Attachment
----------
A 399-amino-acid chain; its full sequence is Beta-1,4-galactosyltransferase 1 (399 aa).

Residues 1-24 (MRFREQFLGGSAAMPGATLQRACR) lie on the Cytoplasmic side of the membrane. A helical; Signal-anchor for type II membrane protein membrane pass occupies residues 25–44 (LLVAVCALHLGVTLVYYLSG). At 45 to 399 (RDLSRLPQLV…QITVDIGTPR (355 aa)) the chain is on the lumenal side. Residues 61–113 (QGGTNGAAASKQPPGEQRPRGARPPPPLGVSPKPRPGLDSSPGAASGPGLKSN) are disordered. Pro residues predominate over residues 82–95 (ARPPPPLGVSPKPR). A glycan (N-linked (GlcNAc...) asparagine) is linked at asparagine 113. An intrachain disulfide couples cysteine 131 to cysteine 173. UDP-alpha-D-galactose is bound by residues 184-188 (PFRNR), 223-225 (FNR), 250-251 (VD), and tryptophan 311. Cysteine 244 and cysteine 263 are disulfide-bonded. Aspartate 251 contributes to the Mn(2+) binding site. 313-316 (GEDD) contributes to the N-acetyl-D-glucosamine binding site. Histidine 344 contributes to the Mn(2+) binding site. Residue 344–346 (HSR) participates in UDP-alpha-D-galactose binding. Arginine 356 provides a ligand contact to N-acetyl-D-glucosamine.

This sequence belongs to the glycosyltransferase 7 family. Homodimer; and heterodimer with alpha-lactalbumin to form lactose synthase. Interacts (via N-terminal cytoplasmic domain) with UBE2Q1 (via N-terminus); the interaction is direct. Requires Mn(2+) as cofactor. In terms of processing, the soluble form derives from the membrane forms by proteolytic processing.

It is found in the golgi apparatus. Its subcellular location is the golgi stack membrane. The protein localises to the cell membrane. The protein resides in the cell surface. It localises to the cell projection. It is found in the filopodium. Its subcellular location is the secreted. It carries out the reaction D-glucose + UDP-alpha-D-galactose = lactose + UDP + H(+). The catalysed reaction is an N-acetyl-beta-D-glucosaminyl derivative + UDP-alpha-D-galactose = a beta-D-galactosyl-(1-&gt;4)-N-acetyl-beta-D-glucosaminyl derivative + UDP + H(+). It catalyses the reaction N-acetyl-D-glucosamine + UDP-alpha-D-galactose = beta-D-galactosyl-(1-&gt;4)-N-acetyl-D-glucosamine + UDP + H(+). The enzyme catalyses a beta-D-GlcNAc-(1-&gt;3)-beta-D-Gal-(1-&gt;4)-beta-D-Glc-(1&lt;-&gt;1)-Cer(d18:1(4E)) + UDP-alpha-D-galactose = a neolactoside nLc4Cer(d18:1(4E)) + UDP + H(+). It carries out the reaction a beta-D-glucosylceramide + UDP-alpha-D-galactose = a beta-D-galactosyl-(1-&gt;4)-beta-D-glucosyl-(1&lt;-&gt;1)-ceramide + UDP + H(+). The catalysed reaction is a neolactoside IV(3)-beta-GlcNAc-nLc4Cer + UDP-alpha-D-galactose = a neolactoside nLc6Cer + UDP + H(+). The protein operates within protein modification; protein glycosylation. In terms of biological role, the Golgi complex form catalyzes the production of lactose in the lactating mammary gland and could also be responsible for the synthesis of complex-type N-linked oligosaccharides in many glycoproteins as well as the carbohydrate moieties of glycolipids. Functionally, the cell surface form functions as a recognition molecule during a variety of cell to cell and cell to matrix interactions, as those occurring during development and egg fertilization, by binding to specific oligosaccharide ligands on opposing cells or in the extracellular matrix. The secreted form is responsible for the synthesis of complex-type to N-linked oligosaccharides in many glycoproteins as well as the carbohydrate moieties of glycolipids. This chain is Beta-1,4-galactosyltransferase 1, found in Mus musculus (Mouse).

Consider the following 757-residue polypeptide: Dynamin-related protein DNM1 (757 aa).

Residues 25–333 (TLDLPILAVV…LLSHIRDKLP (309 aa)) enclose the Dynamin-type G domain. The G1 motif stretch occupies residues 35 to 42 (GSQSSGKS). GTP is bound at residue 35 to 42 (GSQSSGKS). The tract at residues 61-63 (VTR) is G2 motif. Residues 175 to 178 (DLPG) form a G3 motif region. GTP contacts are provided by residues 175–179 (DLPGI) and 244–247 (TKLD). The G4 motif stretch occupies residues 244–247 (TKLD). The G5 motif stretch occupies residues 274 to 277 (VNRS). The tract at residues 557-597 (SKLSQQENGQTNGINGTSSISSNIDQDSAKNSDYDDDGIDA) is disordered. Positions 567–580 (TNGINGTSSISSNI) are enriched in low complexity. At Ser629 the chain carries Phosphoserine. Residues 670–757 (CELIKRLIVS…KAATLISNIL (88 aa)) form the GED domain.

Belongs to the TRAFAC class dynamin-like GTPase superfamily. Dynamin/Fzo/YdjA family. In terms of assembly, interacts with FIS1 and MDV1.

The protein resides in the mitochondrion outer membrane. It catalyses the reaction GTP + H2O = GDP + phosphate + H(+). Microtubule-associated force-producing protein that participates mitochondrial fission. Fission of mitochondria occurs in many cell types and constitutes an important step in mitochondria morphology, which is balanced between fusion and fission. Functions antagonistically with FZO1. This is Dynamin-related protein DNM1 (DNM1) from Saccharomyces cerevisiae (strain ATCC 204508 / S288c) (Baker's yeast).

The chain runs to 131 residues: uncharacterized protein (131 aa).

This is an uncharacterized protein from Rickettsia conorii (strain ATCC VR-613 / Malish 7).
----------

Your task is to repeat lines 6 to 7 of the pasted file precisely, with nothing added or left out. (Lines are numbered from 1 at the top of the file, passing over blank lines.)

Residues 25–333 (TLDLPILAVV…LLSHIRDKLP (309 aa)) enclose the Dynamin-type G domain. The G1 motif stretch occupies residues 35 to 42 (GSQSSGKS). GTP is bound at residue 35 to 42 (GSQSSGKS). The tract at residues 61-63 (VTR) is G2 motif. Residues 175 to 178 (DLPG) form a G3 motif region. GTP contacts are provided by residues 175–179 (DLPGI) and 244–247 (TKLD). The G4 motif stretch occupies residues 244–247 (TKLD). The G5 motif stretch occupies residues 274 to 277 (VNRS). The tract at residues 557-597 (SKLSQQENGQTNGINGTSSISSNIDQDSAKNSDYDDDGIDA) is disordered. Positions 567–580 (TNGINGTSSISSNI) are enriched in low complexity. At Ser629 the chain carries Phosphoserine. Residues 670–757 (CELIKRLIVS…KAATLISNIL (88 aa)) form the GED domain.

Belongs to the TRAFAC class dynamin-like GTPase superfamily. Dynamin/Fzo/YdjA family. In terms of assembly, interacts with FIS1 and MDV1.